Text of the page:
Traders Eye USDA Report on Tuesday
Traders will be focusing on the USDA report to be released on Tuesday
In the overnight session corn traded down 3/4 of a cent, soybeans jumped 1 3/4 cents and wheat fell 1 3/4 cents as we enter the morning pause. The dollar index is up 1/3rd of a percent this morning and crude oil is 14 cents higher this morning. Planting pace for corn is expected to have another big jump in this week’s crop progress report scheduled for release at 3 PM CST. Some traders are expecting corn plantings to be as much as 70 percent complete.
Traders will be watching the May supply and demand report due out on Tuesday at 11 AM CST. The average trade guess expects old crop wheat and corn stocks to increase since last month’s WASDE report. Wheat ending stocks are expected to climb to 693 million bushels from 684 million bushels in April. Corn ending stocks are also expected to climb to 1.864 billion bushels from 1.827 billion bushels last month. The average trade guess expects to see soybean ending stocks fall by 10 million bushels to 360 million bushels as strong weekly export sales force the USDA to revise demand numbers higher. The average trade guess pegs new crop ending stocks for wheat at 750 million bushels, corn at 1.752 billion bushels and soybean carryout at 443 million bushels.
Keep a close watch on South America production as both Argentina and Brazil has had better than expected harvests. The average analyst guess expects Argentina corn production to increase nearly 1 million metric tons to 24.95 MMT and soybean production to increase 1.5 MMT to 58.5 MMT. Brazil corn production is also expected to increase to 76.87 MMT from 75MMT in the April report. Brazil soybean production is expected to stay mostly unchanged at 94 MMT.
China cut its interest rates on Sunday for the third time in six months which should support soybean prices this morning as lower borrowing costs can have a positive impact on demand for imports. China’s economy continues feel economic pressure with analysts expecting annual growth to fall to 7 percent this year from 7.4 percent in 2014. More economic numbers will be released on Wednesday including industrial output and investment.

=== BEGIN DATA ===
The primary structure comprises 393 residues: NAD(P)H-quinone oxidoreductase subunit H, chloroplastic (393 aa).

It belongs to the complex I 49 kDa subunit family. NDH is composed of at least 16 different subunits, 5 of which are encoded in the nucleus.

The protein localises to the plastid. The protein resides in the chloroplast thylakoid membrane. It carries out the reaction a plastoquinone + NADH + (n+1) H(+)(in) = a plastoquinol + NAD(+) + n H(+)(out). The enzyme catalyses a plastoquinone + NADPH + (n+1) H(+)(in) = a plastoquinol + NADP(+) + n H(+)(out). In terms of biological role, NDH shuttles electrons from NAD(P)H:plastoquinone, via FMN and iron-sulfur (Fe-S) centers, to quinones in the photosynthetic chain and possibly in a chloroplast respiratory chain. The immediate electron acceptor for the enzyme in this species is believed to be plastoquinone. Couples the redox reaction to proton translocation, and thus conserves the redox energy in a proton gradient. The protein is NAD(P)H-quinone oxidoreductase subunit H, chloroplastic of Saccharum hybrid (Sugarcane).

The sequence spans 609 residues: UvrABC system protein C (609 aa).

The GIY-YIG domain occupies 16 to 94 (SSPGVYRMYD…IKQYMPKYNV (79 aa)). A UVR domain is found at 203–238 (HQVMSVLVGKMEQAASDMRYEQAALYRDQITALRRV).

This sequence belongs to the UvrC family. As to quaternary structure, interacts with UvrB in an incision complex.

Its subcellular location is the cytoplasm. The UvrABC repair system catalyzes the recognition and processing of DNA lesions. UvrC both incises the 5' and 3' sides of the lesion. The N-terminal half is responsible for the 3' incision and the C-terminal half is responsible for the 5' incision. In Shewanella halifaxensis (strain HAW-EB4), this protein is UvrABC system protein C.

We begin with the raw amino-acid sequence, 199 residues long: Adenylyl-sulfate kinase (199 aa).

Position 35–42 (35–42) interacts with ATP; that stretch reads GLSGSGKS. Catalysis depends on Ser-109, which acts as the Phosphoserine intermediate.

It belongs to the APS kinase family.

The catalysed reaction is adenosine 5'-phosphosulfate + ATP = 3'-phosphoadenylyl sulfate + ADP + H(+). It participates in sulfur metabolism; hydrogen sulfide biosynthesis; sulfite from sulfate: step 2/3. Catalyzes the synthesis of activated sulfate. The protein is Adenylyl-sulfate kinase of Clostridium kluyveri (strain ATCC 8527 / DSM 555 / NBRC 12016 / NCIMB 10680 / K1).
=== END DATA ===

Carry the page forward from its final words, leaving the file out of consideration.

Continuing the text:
Weekly Basis Update
Tune in for a break down of the wheat tour forecast and how basis has been moving across the country.
Weekly Cash Comments
Weekly cash commentary for week ending May 08
Grain futures continued to dip lower this week with planting in full swing and promising prospects for another year of bumper crops. In the cash market, corn basis posted some modest strength this week, while soybean basis continued to be flat, showing no significant change on average across the country.
For corn, export business continues to be seasonally brisk with weekly sales of 841,000 MT topping analyst expectations of 300,000 to 500,000. Although Gulf basis was up just slightly shy of 2 cents a bushel, river terminals as a group posted a nearly 4-cent advance. In ethanol, plants as a group were up 3 cents a bushel, but gains in the range of 5 to 8 cents a bushel were fairly widespread in the Western Cornbelt.
In soybeans, basis levels continue to be flat and most buyers are discounting basis for June/July delivery versus spot, suggesting limited chances of big basis rallies in early summer. For river terminals, they did find some strength this week, with a modest 2-cent advance. But, soybean plants were off 1-cent a bushel on average.
Winter Wheat Forecast below Expectations
The winter wheat forecast seemed to come in below most analysts’ expectations after the Wheat Council finished their three day tour of Kansas fields.
In the overnight session the grains were mostly unchanged with corn down 3/4 of a cent, soybeans down 3/4 of a cent and wheat gaining 1 1/4 cents going into the morning pause. Oil is trading 68 cents higher and the U.S. dollar is down 1/10th of a percent. South Korea purchased 63,000 metric tons of corn late yesterday.
This week in Kansas City, crop scouts met Thursday afternoon to release the final wheat yield and production forecast after three days on the tour. The wheat council’s Kansas crop forecast was 35.9 bushels per acre which is well below the 5 year average of 40.3 bushels per acre. They also pegged production at 288.5 million bushels per acre which was down from the 5 year average of 331.6 million bushels. The wheat forecast reflected an early season drought, winterkill events and observed disease throughout the three day tour.